Why the province's working forests aren't working

Anyone who has ever flown from Vancouver to Prince Rupert, Prince George or Fort Nelson and looked out the window may have wondered to themselves: "How can B.C. possibly be running out of trees to cut?"

B.C.'s forest sector was beaten to a pulp in 2019, as a "perfect storm" of market, policy and natural forces converged, triggering multiple sawmill closures and curtailments, and spurring anger among laid-off workers towards politicians and conservationists.

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When the Sierra Club and Wilderness Committee tried to hold an event in Campbell River on November 25, it was shut down by the city and police, for fear of confrontation. What was supposed to be a town hall talk on old-growth forests and climate change turned into an impromptu pro-logging rally, according to the Campbell River Mirror.

"It's not a very popular time to be an environmentalist," said Mark Worthing, a climate and conservation campaigner for the Sierra Club.

Nor is it a popular time to be a BC NDP cabinet minister in ridings where sawmill workers and loggers are now struggling to meet mortgage and car payments. There, the general downturn in forestry is aggravated by a prolonged strike by Western Forest Products (TSX:WEF) workers. When Claire Trevena, NDP MLA for North Island, held a recent town hall in Campbell River, angry, out-of-work loggers accused government of indifference to their plight.

B.C. forestry companies have gone from making record profits in 2017 and 2018 to posting losses in 2019.

"The companies are bleeding," John Desjardins, forest products lead for KPMG in Canada, said at a recent Greater Vancouver Board of Trade talk on forestry. "They're in the red."

Six sawmills permanently closed in 2019, and with shifts that have been eliminated at mills that are still operating, it adds up to the equivalent of eight sawmills.

Thousands of sawmill workers, truck loggers and related service workers were laid off in 2019. Employment and Social Development Canada confirms that unemployment insurance claims went up in B.C. by 1,170 between September 2018 and the same month in 2019.

The effects are most immediately felt in Interior towns like 100 Mile House, where forestry accounts for one out of every four jobs. But forestry accounts for one-third of B.C.'s exports, and even in Vancouver, the economic impact will be felt, because more sawmill closures are inevitable - possibly followed by pulp mill closures.

"More than 40% of forestry jobs are located in Vancouver and in the southwest part of the province," Susan Yurkovich, CEO of the BC Council of Forest Industries, recently told the Greater Vancouver Board of Trade, adding that forestry in B.C. accounts for 100,000 direct and indirect jobs.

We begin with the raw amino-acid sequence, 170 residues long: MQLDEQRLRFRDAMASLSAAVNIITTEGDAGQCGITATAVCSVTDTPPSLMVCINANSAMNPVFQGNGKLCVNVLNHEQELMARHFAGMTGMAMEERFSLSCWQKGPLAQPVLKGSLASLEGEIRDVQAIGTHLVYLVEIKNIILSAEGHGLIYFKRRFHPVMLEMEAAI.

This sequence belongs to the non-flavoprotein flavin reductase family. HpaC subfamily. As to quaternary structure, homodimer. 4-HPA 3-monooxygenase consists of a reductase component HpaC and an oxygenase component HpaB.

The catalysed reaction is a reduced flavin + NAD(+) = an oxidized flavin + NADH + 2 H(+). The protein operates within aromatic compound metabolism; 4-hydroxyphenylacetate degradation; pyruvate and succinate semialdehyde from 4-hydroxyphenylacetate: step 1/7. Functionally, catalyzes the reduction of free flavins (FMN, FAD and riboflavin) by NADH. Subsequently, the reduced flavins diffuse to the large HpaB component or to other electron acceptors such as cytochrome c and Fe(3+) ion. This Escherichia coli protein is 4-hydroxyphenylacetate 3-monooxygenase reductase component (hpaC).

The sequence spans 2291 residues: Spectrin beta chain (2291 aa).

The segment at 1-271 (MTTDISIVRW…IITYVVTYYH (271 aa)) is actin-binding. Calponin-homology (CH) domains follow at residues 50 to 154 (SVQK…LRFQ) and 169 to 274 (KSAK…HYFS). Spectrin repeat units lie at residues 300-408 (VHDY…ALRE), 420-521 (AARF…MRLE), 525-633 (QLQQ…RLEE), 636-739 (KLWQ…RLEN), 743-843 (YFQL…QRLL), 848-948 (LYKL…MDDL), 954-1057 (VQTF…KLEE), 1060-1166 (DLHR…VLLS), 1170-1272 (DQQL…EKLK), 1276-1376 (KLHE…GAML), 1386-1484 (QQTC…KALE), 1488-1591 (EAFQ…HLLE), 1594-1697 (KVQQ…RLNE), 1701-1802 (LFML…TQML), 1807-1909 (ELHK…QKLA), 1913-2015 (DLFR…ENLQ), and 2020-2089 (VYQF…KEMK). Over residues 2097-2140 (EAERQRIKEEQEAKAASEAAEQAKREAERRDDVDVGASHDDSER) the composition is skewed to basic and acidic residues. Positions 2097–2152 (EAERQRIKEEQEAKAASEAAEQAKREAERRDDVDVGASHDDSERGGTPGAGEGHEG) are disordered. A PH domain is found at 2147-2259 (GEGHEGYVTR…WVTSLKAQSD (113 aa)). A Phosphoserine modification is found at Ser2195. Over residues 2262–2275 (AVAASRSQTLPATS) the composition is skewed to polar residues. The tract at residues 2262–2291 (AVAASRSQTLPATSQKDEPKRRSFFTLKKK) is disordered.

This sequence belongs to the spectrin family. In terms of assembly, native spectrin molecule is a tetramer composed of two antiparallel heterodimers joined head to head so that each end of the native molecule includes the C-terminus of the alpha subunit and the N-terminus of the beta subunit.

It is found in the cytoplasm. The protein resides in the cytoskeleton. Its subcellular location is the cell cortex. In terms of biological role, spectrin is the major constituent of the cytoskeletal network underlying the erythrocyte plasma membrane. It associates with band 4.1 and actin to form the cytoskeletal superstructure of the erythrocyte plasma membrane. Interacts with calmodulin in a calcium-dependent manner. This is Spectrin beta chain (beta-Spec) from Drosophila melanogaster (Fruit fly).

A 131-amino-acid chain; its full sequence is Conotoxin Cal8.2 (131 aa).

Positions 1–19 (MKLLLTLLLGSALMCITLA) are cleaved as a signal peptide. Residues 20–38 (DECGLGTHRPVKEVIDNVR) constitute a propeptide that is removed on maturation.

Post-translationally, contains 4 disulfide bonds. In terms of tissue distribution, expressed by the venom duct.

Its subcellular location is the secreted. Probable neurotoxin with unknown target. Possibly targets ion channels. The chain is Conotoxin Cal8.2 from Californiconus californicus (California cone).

Forestry is cyclical, and B.C. is used to downturns. "This time it's different," Yurkovich said.

Other provinces, like Quebec, have not seen the wave of sawmill closures that B.C. has. Whereas B.C. used to be "the last man standing" when a cyclical downturn came in forestry - owing to the fact it was a low-cost jurisdiction - that's no longer the case.

One of the biggest problems has become a lack of economically harvestable timber. In a province with 55 million hectares of forest - an area roughly three times the size of the U.K. - how is that possible?

The most visible answer is the toll taken by the mountain pine beetle, and by forest fires. But it's not just pests and natural disasters that have eaten up B.C.'s timber supply. Pressure to preserve forests for conservation or yield them to recreation and increased urbanization have resulted in a significant shrinkage of the working-forest land base.

"We need to invest in and protect the working-forest land base," Yurkovich said. "We should decide on the size of the working-forest land base, and then we should lock it in."

She added that the industry is burdened by a "jungle" of regulations that increase operating costs.

"We need to thin out that jungle," she said.

But drawing a moat around B.C.'s working forests is easier said than done. For one thing, it's not likely to win the support of conservation groups, which continue to press for less logging, not more.

"I can see what [Yurkovich] might be gunning for there," the Sierra Club's Worthing said. "We'd never particularly stand behind super checkerboard, black-and-white sacrifice zones and conservation zones that have discrete lines in that way, because that's not really how ecosystems work.